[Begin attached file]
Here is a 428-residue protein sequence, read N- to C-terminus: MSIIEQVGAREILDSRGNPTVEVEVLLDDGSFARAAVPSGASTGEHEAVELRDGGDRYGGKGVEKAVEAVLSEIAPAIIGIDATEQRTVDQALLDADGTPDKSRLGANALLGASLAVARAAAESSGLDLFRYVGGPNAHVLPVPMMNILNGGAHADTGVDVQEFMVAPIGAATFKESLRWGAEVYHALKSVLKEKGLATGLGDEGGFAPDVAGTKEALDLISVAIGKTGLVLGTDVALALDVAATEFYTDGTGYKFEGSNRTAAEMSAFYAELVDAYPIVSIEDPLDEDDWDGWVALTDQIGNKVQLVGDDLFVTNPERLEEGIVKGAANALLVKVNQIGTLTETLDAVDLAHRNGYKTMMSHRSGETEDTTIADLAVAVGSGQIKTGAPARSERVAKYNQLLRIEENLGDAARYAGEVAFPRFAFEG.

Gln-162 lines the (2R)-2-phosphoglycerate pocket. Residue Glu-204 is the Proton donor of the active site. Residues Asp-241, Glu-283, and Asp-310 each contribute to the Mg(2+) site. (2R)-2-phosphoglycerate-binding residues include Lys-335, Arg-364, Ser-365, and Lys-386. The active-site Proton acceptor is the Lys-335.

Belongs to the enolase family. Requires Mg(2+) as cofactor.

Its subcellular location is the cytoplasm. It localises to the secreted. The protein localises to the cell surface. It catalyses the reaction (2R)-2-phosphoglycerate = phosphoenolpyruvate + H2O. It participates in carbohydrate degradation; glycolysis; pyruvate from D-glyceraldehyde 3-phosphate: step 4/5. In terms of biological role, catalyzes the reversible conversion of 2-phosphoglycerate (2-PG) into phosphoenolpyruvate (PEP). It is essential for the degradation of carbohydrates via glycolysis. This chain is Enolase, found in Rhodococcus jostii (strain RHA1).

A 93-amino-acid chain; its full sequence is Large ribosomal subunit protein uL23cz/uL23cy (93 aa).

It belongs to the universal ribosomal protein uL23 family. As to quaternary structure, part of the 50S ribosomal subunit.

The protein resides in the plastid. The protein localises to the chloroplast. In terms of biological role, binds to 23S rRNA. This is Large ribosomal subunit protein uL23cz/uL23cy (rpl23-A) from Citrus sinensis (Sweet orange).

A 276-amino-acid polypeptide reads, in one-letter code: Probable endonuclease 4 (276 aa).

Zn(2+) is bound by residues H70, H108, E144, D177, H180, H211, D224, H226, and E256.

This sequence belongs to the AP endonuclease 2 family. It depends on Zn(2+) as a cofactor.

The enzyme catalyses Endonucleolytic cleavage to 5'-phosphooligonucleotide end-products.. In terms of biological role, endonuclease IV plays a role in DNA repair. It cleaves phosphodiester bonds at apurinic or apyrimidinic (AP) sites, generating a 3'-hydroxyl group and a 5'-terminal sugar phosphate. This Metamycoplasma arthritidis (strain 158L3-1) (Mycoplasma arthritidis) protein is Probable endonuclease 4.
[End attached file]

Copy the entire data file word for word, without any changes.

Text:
Here is a 428-residue protein sequence, read N- to C-terminus: MSIIEQVGAREILDSRGNPTVEVEVLLDDGSFARAAVPSGASTGEHEAVELRDGGDRYGGKGVEKAVEAVLSEIAPAIIGIDATEQRTVDQALLDADGTPDKSRLGANALLGASLAVARAAAESSGLDLFRYVGGPNAHVLPVPMMNILNGGAHADTGVDVQEFMVAPIGAATFKESLRWGAEVYHALKSVLKEKGLATGLGDEGGFAPDVAGTKEALDLISVAIGKTGLVLGTDVALALDVAATEFYTDGTGYKFEGSNRTAAEMSAFYAELVDAYPIVSIEDPLDEDDWDGWVALTDQIGNKVQLVGDDLFVTNPERLEEGIVKGAANALLVKVNQIGTLTETLDAVDLAHRNGYKTMMSHRSGETEDTTIADLAVAVGSGQIKTGAPARSERVAKYNQLLRIEENLGDAARYAGEVAFPRFAFEG.

Gln-162 lines the (2R)-2-phosphoglycerate pocket. Residue Glu-204 is the Proton donor of the active site. Residues Asp-241, Glu-283, and Asp-310 each contribute to the Mg(2+) site. (2R)-2-phosphoglycerate-binding residues include Lys-335, Arg-364, Ser-365, and Lys-386. The active-site Proton acceptor is the Lys-335.

Belongs to the enolase family. Requires Mg(2+) as cofactor.

Its subcellular location is the cytoplasm. It localises to the secreted. The protein localises to the cell surface. It catalyses the reaction (2R)-2-phosphoglycerate = phosphoenolpyruvate + H2O. It participates in carbohydrate degradation; glycolysis; pyruvate from D-glyceraldehyde 3-phosphate: step 4/5. In terms of biological role, catalyzes the reversible conversion of 2-phosphoglycerate (2-PG) into phosphoenolpyruvate (PEP). It is essential for the degradation of carbohydrates via glycolysis. This chain is Enolase, found in Rhodococcus jostii (strain RHA1).

A 93-amino-acid chain; its full sequence is Large ribosomal subunit protein uL23cz/uL23cy (93 aa).

It belongs to the universal ribosomal protein uL23 family. As to quaternary structure, part of the 50S ribosomal subunit.

The protein resides in the plastid. The protein localises to the chloroplast. In terms of biological role, binds to 23S rRNA. This is Large ribosomal subunit protein uL23cz/uL23cy (rpl23-A) from Citrus sinensis (Sweet orange).

A 276-amino-acid polypeptide reads, in one-letter code: Probable endonuclease 4 (276 aa).

Zn(2+) is bound by residues H70, H108, E144, D177, H180, H211, D224, H226, and E256.

This sequence belongs to the AP endonuclease 2 family. It depends on Zn(2+) as a cofactor.

The enzyme catalyses Endonucleolytic cleavage to 5'-phosphooligonucleotide end-products.. In terms of biological role, endonuclease IV plays a role in DNA repair. It cleaves phosphodiester bonds at apurinic or apyrimidinic (AP) sites, generating a 3'-hydroxyl group and a 5'-terminal sugar phosphate. This Metamycoplasma arthritidis (strain 158L3-1) (Mycoplasma arthritidis) protein is Probable endonuclease 4.